The main room of the temple of Arad contained a large altar. Two offering bowls (one pictured above) were found by its base. Both bowls have inscriptions consisting of two incised letters: ק (qoph) and כ (kaph). These are thought to be abbreviations for קדשׁ כהנים (qdš khnm), meaning 'holy / set apart for the priests'.See also the reconstruction of the shrine at Arad.
This inscription was removed from the pillar of a tomb at Khirbet el-Qom. It displays a carved handprint with some lines of text above it and two more lines of text on the lower left corner. The stone was smoothed over in preparation for the inscription with a tool that left scratches in its surface, and this, combined with natural faults in the stone and the presence of ghost-letters* has led to considerable debate over the translation of the text. Attempts to date the inscription paleographically (on the basis of the letter shapes) suggest a date between 750 and 700 BCE. If meant to be read top to bottom, the text perhaps reads: Uriyahu the rich wrote it Blessed be Uriyahu by Yhwh For from his enemies by his [Yhwh’s] Asherah he saved him [carving of hand]… by Abiyahu… by his Asherah… his A[she]eraAlmost all commentators agree that the inscription involves Yhwh’s blessing of Uriyahu, but it is not entirely clear if the inscription praises Yhwh for past blessings or expresses a plea for future blessing. The significance of the hand carving is also unclear, although a few places in the Bible associate hands with monuments. Both Saul and Absalom, for example, set up monuments that are referred to in the Hebrew as a 'hand' (1 Samuel 15:12; 2 Samuel 18:18). One of the most interesting features of the inscription is the mention of Asherah. This goddess was well known in biblical times; the biblical texts that use the term Asherah refer varoiously to a goddess or to an object (or, perhaps, sometimes to both, in an elision between the deity and the cultic object meant to represent the deity). When the texts refer to an object, it often appears in close proximity to Yhwh’s own altar. Biblical Hebrew does not usually affix pronominal suffixes to personal names. This has led to suggestions that 'his Asherah' in this inscription might mean the cultic object, rather than the goddess. A few other inscriptions associate Yhwh and Asherah; two inscriptions from Kuntillet ‘Arjud provide an especially useful comparison, as they also refer to 'Yhwh and his Asherah'.*Ghost-letters are traces of letters that can be seen on an inscription but are not properly incised into it. They are often detected by modern cameras that pick up details the human eyes cannot see. Some of the ghost letters on this inscription were probably caused by a person in antiquity tracing the letters with a fingernail, or perhaps a stick.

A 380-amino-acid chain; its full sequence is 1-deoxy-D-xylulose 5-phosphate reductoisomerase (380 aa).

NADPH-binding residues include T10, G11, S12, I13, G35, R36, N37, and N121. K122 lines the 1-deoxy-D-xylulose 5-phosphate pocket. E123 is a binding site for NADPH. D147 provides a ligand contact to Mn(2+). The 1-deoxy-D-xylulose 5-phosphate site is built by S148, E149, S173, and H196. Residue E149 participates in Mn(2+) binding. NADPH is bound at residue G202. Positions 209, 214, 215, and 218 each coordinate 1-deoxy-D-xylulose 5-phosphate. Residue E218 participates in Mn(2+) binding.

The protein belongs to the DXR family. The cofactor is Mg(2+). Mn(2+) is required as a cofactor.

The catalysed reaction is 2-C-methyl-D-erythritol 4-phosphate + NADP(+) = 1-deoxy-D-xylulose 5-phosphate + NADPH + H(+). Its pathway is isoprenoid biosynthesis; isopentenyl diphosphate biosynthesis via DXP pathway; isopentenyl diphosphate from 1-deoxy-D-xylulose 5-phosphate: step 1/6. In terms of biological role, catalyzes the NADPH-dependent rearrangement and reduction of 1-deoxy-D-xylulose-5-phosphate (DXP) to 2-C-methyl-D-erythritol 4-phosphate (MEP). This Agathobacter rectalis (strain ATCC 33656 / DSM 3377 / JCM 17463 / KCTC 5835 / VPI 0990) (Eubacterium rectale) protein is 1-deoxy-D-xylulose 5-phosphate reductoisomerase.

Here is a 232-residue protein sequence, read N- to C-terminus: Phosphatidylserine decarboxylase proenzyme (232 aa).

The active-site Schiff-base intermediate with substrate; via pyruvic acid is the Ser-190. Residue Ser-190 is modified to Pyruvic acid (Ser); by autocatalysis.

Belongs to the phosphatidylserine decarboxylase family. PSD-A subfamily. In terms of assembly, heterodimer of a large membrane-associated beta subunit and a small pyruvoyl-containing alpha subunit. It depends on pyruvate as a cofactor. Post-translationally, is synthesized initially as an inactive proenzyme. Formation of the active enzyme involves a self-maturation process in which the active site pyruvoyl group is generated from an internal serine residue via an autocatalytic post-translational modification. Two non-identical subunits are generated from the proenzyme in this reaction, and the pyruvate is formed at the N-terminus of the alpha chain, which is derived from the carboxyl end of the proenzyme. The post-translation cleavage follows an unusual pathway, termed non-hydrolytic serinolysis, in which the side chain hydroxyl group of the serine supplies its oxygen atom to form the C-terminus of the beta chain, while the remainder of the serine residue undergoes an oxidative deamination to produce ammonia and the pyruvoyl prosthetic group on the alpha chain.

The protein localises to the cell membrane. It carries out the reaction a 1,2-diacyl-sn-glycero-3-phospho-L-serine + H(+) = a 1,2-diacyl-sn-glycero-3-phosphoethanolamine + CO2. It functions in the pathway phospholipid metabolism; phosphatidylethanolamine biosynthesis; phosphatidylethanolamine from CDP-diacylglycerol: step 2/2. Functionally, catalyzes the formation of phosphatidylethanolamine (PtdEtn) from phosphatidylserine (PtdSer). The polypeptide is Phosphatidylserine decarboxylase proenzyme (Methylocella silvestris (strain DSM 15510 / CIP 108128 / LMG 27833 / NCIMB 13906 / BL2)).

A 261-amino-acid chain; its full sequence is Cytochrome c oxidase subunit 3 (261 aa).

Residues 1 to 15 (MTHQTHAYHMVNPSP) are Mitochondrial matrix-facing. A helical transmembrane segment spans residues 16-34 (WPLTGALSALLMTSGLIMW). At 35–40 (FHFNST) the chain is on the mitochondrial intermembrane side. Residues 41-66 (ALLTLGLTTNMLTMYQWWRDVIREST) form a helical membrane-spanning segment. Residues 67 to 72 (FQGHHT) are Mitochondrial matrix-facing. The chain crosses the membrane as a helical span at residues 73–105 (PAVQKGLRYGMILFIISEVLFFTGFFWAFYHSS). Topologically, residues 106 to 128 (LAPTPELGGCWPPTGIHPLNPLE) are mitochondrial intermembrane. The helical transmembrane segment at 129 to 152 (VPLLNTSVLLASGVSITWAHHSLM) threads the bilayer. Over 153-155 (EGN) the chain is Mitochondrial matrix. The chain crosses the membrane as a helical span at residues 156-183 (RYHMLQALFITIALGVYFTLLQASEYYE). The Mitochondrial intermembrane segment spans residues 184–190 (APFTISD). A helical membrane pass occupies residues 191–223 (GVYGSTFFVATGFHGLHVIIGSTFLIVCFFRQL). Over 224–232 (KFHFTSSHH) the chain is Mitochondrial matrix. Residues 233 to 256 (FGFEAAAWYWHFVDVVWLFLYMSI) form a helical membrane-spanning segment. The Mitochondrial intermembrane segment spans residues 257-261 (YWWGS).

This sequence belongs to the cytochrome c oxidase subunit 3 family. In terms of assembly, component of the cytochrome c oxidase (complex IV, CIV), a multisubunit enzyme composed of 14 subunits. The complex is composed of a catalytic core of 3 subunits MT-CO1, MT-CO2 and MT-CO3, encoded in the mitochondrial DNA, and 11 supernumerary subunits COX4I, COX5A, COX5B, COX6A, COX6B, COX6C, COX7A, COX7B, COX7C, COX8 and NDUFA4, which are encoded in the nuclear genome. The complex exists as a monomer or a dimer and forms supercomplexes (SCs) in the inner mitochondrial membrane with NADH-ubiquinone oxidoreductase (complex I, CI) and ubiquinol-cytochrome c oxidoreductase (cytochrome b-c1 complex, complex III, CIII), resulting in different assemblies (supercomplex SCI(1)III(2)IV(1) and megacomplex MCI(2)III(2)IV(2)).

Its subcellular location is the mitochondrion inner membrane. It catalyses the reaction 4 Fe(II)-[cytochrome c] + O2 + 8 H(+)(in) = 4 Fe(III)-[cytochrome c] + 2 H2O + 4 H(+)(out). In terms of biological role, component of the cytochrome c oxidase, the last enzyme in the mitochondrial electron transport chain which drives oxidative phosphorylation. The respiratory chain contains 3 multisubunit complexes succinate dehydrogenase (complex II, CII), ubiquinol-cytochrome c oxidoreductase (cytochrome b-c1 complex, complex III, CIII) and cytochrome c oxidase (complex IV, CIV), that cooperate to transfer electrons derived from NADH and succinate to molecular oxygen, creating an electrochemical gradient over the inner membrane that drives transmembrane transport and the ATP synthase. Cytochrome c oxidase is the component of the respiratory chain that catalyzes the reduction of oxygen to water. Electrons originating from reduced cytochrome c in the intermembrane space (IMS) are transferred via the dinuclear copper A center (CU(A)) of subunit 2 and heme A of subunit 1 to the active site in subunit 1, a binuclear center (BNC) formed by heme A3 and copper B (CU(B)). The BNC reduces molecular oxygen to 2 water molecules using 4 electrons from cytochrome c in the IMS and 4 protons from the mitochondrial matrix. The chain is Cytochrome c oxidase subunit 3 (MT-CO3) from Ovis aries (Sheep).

The Temple Scroll is the largest single preserved composition found in the Qumran caves near the Dead Sea. A small portion of the scroll, columns 41–44, is shown here. This work has been called the most important halakhic (Jewish legal) composition known from the Second Temple period. It is generally considered to have been compiled no later than the last quarter of the second-century BCE, describing systems that served as forerunners to the wider Qumran communities. As it precedes the Qumran community, it was not written by them, but its presence among other texts belonging to the community indicates that it was copied by and likely significant to them. The most well preserved copy of the Temple Scroll is 11QTemple Scroll a (11Q19), which was found in Cave 2 and is about eight metres long, with 65 extant columns (2-66). The copy is written in two hands, with one scribe writing columns 1-5 at the end of the first-century BCE and another scribe writing the remainder of the Scroll probably at the beginning of the first-century CE. The main purpose of the Temple Scroll is to envisage an idealised version of Jewish everyday life and religion that should be lived and maintained in the present, rather than a state which should be implemented in the later days.
Ezekiel 40-48 paints a vivid picture of a restored Jerusalem Temple, depicting the return of Yhwh’s kabod (glory), regulations for the Temple, and the division of land surrounding the temple and city. Ezekiel’s plan is not just of a temple building, but of a clear structure for the proper worship of Yhwh in the renewed community.These fragments (4Q73/4QEzek a, frgs. 4-5), preserved among the scrolls at Qumran near the Dead Sea, preserve part of a copy of Ezekiel 41:3–6. The text tells of Yhwh’s triumphant arrival in the restored Jerusalem, the undoing of the disaster brought on when Yhwh left the Temple at the end of Ezekiel 11. The preservation of this text, possibly for a scroll of biblical excerpts, suggests that later Jewish communities valued the temple vision, whether or not they considered it a realistic expectation.